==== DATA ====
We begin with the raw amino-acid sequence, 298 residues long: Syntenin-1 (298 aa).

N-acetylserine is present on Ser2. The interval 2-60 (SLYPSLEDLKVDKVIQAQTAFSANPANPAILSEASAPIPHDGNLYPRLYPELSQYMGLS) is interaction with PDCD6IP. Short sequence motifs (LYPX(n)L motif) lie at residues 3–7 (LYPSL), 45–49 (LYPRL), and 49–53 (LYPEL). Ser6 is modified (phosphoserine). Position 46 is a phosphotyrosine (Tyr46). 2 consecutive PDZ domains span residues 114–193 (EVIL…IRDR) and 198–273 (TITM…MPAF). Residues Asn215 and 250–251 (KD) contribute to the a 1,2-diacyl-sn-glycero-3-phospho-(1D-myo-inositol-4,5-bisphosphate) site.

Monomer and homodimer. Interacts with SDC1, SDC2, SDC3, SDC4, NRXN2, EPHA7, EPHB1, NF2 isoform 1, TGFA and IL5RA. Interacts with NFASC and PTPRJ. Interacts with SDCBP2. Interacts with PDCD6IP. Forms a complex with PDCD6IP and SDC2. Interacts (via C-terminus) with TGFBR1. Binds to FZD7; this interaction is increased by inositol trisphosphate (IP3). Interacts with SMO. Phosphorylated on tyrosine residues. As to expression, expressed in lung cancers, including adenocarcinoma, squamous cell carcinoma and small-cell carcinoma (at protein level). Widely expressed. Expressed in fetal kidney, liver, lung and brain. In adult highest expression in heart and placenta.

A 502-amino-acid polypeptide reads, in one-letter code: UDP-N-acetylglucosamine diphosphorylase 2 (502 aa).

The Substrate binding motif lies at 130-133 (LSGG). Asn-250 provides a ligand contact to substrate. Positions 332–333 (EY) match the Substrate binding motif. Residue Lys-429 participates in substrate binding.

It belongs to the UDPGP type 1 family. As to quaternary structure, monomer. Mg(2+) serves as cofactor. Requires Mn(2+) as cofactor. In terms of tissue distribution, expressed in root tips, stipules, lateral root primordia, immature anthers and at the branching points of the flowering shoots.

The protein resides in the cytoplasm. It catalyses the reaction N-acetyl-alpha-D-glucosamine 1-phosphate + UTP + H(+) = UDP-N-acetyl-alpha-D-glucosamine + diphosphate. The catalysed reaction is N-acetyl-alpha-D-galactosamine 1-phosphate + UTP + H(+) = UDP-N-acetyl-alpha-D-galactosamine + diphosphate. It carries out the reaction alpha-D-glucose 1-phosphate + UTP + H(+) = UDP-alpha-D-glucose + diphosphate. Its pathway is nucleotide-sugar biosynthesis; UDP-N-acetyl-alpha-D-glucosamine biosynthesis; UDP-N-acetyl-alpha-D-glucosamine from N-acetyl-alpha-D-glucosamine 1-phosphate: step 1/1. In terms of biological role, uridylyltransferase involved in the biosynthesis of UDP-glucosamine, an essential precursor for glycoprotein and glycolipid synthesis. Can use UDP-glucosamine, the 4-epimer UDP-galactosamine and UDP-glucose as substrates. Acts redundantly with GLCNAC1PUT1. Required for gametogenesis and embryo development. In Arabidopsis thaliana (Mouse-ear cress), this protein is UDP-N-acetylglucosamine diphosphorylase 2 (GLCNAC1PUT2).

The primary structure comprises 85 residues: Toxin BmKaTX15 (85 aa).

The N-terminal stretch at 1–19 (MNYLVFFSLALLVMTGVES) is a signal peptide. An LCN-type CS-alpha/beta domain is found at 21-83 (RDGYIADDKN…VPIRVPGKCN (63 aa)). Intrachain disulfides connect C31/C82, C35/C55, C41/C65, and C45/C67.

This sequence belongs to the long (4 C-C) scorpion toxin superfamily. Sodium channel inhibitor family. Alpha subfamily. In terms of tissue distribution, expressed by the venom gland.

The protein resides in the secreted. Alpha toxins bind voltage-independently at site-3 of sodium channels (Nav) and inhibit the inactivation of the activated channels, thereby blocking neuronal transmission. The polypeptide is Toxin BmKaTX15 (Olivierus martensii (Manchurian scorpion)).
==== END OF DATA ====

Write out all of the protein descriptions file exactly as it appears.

We begin with the raw amino-acid sequence, 298 residues long: Syntenin-1 (298 aa).

N-acetylserine is present on Ser2. The interval 2-60 (SLYPSLEDLKVDKVIQAQTAFSANPANPAILSEASAPIPHDGNLYPRLYPELSQYMGLS) is interaction with PDCD6IP. Short sequence motifs (LYPX(n)L motif) lie at residues 3–7 (LYPSL), 45–49 (LYPRL), and 49–53 (LYPEL). Ser6 is modified (phosphoserine). Position 46 is a phosphotyrosine (Tyr46). 2 consecutive PDZ domains span residues 114–193 (EVIL…IRDR) and 198–273 (TITM…MPAF). Residues Asn215 and 250–251 (KD) contribute to the a 1,2-diacyl-sn-glycero-3-phospho-(1D-myo-inositol-4,5-bisphosphate) site.

Monomer and homodimer. Interacts with SDC1, SDC2, SDC3, SDC4, NRXN2, EPHA7, EPHB1, NF2 isoform 1, TGFA and IL5RA. Interacts with NFASC and PTPRJ. Interacts with SDCBP2. Interacts with PDCD6IP. Forms a complex with PDCD6IP and SDC2. Interacts (via C-terminus) with TGFBR1. Binds to FZD7; this interaction is increased by inositol trisphosphate (IP3). Interacts with SMO. Phosphorylated on tyrosine residues. As to expression, expressed in lung cancers, including adenocarcinoma, squamous cell carcinoma and small-cell carcinoma (at protein level). Widely expressed. Expressed in fetal kidney, liver, lung and brain. In adult highest expression in heart and placenta.

A 502-amino-acid polypeptide reads, in one-letter code: UDP-N-acetylglucosamine diphosphorylase 2 (502 aa).

The Substrate binding motif lies at 130-133 (LSGG). Asn-250 provides a ligand contact to substrate. Positions 332–333 (EY) match the Substrate binding motif. Residue Lys-429 participates in substrate binding.

It belongs to the UDPGP type 1 family. As to quaternary structure, monomer. Mg(2+) serves as cofactor. Requires Mn(2+) as cofactor. In terms of tissue distribution, expressed in root tips, stipules, lateral root primordia, immature anthers and at the branching points of the flowering shoots.

The protein resides in the cytoplasm. It catalyses the reaction N-acetyl-alpha-D-glucosamine 1-phosphate + UTP + H(+) = UDP-N-acetyl-alpha-D-glucosamine + diphosphate. The catalysed reaction is N-acetyl-alpha-D-galactosamine 1-phosphate + UTP + H(+) = UDP-N-acetyl-alpha-D-galactosamine + diphosphate. It carries out the reaction alpha-D-glucose 1-phosphate + UTP + H(+) = UDP-alpha-D-glucose + diphosphate. Its pathway is nucleotide-sugar biosynthesis; UDP-N-acetyl-alpha-D-glucosamine biosynthesis; UDP-N-acetyl-alpha-D-glucosamine from N-acetyl-alpha-D-glucosamine 1-phosphate: step 1/1. In terms of biological role, uridylyltransferase involved in the biosynthesis of UDP-glucosamine, an essential precursor for glycoprotein and glycolipid synthesis. Can use UDP-glucosamine, the 4-epimer UDP-galactosamine and UDP-glucose as substrates. Acts redundantly with GLCNAC1PUT1. Required for gametogenesis and embryo development. In Arabidopsis thaliana (Mouse-ear cress), this protein is UDP-N-acetylglucosamine diphosphorylase 2 (GLCNAC1PUT2).

The primary structure comprises 85 residues: Toxin BmKaTX15 (85 aa).

The N-terminal stretch at 1–19 (MNYLVFFSLALLVMTGVES) is a signal peptide. An LCN-type CS-alpha/beta domain is found at 21-83 (RDGYIADDKN…VPIRVPGKCN (63 aa)). Intrachain disulfides connect C31/C82, C35/C55, C41/C65, and C45/C67.

This sequence belongs to the long (4 C-C) scorpion toxin superfamily. Sodium channel inhibitor family. Alpha subfamily. In terms of tissue distribution, expressed by the venom gland.

The protein resides in the secreted. Alpha toxins bind voltage-independently at site-3 of sodium channels (Nav) and inhibit the inactivation of the activated channels, thereby blocking neuronal transmission. The polypeptide is Toxin BmKaTX15 (Olivierus martensii (Manchurian scorpion)).